Musser: I had a stress fracture in my left foot. I had tendonitis in my pitching elbow. Last season I hurt my back which kept me out for three weeks.

NYF: You've had a lot more groundball outs this year than fly ball outs. Have you always been a ground ball pitcher?

Musser: No, In High School I was a power pitcher. Now, I feel like I can strike a lot more guys out than when I first came up. Of course, hitters get better as you move up and you have to work on locating your fastball better and I've been working on throwing my sinker down and away which has made me a groundball pitcher.

NYF: What's the one part of your game that has most improved since you have been drafted?

Musser: The command of all my pitches.

NYF: How telling are stats? What stats do you pay attention to?

Musser: A few stats. Like my K:BB ratio is very important to me and ERA matters a little bit but I don't think wins and losses tell the whole story. This is a great team and we score a lot of runs and if I were on a last place team a lot of the games where I battled through five innings but left with a healthy lead, those wins would have been losses.

NYF: Are you satisfied with your K:BB ratio?

Musser: No! Not at all. It's nowhere close to where I want it to be. I've got a lot more walks than I want. It's something I'm trying to work on. That's why we are all down here in the minors. I'm trying to sharpen up my offspeed pitches and cut down on my walks.

NYF: Is there a certain pitch that you have a lot of trouble commanding?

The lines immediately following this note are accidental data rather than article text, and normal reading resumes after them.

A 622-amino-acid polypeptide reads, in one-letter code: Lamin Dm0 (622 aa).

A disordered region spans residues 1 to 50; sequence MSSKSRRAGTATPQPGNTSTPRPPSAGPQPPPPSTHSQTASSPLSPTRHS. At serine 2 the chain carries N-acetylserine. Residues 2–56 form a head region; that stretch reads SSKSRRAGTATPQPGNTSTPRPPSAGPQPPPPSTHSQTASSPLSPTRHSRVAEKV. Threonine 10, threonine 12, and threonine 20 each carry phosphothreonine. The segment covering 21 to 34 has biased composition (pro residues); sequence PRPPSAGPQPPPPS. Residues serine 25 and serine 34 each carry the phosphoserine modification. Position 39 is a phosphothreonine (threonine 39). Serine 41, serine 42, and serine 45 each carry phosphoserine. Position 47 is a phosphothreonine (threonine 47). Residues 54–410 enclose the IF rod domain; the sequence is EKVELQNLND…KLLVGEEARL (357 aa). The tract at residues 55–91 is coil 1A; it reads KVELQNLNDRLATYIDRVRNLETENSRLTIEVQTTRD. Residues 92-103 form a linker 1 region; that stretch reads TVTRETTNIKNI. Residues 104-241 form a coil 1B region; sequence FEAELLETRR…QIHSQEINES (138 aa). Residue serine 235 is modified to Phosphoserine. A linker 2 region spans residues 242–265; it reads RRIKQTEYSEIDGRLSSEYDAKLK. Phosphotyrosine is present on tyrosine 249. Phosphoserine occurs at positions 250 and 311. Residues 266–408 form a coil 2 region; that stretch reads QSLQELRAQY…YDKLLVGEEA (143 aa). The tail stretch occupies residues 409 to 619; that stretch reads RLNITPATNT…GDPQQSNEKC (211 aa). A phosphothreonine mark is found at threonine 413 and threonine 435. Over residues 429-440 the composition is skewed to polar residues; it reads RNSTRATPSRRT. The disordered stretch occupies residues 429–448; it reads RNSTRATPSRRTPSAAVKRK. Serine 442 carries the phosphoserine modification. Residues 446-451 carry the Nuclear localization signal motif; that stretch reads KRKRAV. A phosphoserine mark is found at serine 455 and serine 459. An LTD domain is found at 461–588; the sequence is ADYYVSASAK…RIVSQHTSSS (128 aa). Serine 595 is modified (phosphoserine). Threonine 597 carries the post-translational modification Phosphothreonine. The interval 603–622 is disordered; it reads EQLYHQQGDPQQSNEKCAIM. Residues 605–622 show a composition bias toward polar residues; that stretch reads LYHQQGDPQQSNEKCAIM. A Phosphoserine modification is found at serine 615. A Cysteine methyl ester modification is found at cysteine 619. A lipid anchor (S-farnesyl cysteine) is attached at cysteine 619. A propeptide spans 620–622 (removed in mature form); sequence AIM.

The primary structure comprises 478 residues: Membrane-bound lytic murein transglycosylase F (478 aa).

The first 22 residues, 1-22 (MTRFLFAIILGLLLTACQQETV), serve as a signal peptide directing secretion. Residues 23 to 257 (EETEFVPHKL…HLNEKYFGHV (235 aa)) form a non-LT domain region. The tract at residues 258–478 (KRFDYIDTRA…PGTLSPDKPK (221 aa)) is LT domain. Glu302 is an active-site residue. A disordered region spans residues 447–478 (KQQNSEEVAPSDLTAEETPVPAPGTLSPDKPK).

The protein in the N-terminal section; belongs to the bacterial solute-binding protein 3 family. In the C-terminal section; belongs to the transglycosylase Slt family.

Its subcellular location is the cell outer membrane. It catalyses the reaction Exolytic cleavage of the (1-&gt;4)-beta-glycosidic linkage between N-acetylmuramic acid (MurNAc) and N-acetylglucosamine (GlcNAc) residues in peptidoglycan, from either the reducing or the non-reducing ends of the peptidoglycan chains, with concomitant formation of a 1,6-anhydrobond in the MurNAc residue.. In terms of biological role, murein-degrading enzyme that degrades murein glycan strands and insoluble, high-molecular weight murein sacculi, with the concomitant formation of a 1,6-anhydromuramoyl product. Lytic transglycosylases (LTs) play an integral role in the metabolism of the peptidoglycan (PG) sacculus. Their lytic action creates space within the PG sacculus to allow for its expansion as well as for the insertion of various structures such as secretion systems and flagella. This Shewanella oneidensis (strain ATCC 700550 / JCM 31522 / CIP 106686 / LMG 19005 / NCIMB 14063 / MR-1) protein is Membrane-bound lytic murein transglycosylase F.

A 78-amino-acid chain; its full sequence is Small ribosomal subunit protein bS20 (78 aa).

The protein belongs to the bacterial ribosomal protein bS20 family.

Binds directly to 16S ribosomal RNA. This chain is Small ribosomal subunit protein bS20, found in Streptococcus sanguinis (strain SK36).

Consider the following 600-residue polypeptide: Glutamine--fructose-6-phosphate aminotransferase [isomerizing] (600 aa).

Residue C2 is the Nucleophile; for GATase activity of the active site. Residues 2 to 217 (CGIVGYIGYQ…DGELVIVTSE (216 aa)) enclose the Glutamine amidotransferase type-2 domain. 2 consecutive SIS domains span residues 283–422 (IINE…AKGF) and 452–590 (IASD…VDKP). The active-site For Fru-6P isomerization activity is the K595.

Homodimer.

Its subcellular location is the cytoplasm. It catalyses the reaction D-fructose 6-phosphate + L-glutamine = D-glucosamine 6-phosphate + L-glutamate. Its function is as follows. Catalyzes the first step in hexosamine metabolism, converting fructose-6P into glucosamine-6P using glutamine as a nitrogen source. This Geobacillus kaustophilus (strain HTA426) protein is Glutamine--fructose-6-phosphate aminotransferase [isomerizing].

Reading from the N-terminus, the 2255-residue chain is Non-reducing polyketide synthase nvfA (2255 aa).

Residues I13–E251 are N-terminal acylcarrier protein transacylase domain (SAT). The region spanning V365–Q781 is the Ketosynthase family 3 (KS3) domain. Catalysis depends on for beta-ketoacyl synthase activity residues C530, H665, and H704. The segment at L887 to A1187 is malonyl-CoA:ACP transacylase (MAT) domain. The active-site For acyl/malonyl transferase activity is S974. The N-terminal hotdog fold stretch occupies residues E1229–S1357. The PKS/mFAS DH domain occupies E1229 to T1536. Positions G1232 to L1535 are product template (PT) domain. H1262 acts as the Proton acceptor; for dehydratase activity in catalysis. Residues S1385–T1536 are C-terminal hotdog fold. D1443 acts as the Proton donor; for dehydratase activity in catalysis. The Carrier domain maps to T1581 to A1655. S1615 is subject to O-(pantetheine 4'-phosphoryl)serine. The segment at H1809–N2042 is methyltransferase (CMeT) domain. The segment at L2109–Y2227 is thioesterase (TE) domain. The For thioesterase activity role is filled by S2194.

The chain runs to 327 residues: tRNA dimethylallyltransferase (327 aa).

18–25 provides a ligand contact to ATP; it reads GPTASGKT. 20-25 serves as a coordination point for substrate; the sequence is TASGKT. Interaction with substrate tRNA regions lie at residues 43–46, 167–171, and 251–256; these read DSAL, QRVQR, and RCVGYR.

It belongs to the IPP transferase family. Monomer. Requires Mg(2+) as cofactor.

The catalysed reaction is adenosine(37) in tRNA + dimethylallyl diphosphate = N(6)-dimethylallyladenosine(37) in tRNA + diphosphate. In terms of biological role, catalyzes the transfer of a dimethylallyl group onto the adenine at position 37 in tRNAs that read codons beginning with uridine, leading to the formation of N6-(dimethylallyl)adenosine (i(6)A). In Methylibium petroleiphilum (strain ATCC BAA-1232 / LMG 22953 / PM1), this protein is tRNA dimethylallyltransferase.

Musser: Right now I'm having a little trouble with my fastball command but I know it will come back.

NYF: How does a pitcher work on improving his control?

Musser: Repetition. I go in the bullpen. St the catcher's glove up so that its at the corner of the plate and then just hit the glove over and over.

NYF: Are you able to take that out with you in a real game situation?

Musser: I'd like to say yes but some nights it just doesn't happen that way. You have to go back and start from scratch.

NYF: Your ERA at NYSEG stadium is 5.83 and on the road it's 1.83. Opponents are hitting .307 off of you at home and .239 on the road. Is there something wrong with the mound here?

Musser: Last year it was totally opposite. I was terrible on the road and good at home. It's just one of those things.

NYF: You went on a streak where you pitched 6 games allowing just 7 earned runs. Were your mechanics different, or was it something you were doing or was their just something in the water?

Musser: I was just feeling good and I was locked into what I wanted to do. Sometimes you get into a rhythm.